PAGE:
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No­var­tis scores its lat­est FDA OK — this time for a new sick­le cell dis­ease drug picked up in a $665M deal

Novartis’ decision to buy Oklahoma-based biotech Selexys 3 years ago for up to $665 million has paid off with an FDA approval today.

Blessed with the FDA’s breakthrough drug designation for a speedy review, the pharma giant has pinned down an approval for crizanlizumab, a new therapy designed to reduce the frequency of painful incidents of vaso-occlusive crises among sickle cell disease patients 16 or older.

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No­var­tis spin­out’s first an­ti-ag­ing PhI­II is a flop, so now they’ll turn to Parkin­son’s chal­lenge as shares wilt

Novartis spinout resTORbio is grappling with the collapse of its lead clinical program this morning — an anti-aging R&D failure that will badly damage their rep in the field.

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BeiGene CEO John Oyler at an Endpoints event in Shanghai, October 2018 (Credit: Endpoints News/PharmCube)

UP­DAT­ED: In a first, FDA green-lights use of a Chi­nese built can­cer ther­a­py — and more are com­ing

Weeks after Amgen took a $2.7 billion stake in BeiGene, the Beijing-based biotech has secured its first-ever FDA approval for zanubrutinib, a BTK inhibitor, months ahead of schedule.

BeiGene’s drug, branded as Brukinsa, has secured accelerated approval for adult patients with mantle cell lymphoma (MCL) — a typically aggressive, rare, form of blood cancer — who have received at least one prior therapy.

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What does $62B buy you these days? A lot, says Take­da ex­ecs as the phar­ma play­er promis­es a block­buster R&D fu­ture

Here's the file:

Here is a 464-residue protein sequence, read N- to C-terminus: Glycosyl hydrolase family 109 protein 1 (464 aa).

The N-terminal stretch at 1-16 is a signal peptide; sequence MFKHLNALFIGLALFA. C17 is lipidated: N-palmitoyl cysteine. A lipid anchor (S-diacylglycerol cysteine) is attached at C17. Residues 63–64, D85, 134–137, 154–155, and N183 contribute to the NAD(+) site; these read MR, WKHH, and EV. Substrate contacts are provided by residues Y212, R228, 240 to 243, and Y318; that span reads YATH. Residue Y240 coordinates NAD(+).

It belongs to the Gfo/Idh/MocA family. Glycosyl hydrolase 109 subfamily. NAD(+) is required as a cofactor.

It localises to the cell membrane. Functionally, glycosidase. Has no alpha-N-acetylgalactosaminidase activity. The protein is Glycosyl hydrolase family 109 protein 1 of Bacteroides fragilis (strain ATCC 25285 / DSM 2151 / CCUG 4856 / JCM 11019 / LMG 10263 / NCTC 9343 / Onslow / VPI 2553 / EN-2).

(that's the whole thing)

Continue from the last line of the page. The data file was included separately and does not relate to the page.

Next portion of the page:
First comes the $62 billion buyout. Then comes the asset auction and reorganization to pay down debt. Now comes the detailed pledge of a bigger, brighter future in drug development.

That’s where Takeda finds itself on R&D day today, about 11 months after closing on their Shire acquisition. R&D chief Andy Plump is joining CEO Christophe Weber and other top members of the team to outline a new set of priorities in the greatly expanded pipeline at Takeda, which has jumped into the top ranks of the world’s pharma giants in the wake of the Shire deal.

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GSK's asth­ma bi­o­log­ic Nu­cala scores in rare blood dis­or­der study

GlaxoSmithKline’s asthma drug Nucala, which received a resounding FDA rejection for use in chronic obstructive pulmonary disease (COPD) last year, has shown promise in a rare blood disorder.

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Mer­ck buys a fledg­ling neu­rode­gen­er­a­tive biotech spawned by an old GSK dis­cov­ery al­liance. What’s up with that?

Avalon Ventures chief Jay Lichter has a well-known yen for drug development programs picked up in academia. And what he found in Haoxing Xu’s lab at the University of Michigan pricked his interest enough to launch one of his umbrella biotechs in San Diego.

Xu’s work laid the foundation for Avalon to launch Calporta, which has been working on finding small molecule agonists of TRPML1 (transient receptor potential cation channel, mucolipin subfamily, member 1) for lysosomal storage disorders. And that pathway, they believe, points to new approaches on major market neurodegenerative diseases like Parkinson’s, ALS and Alzheimer’s.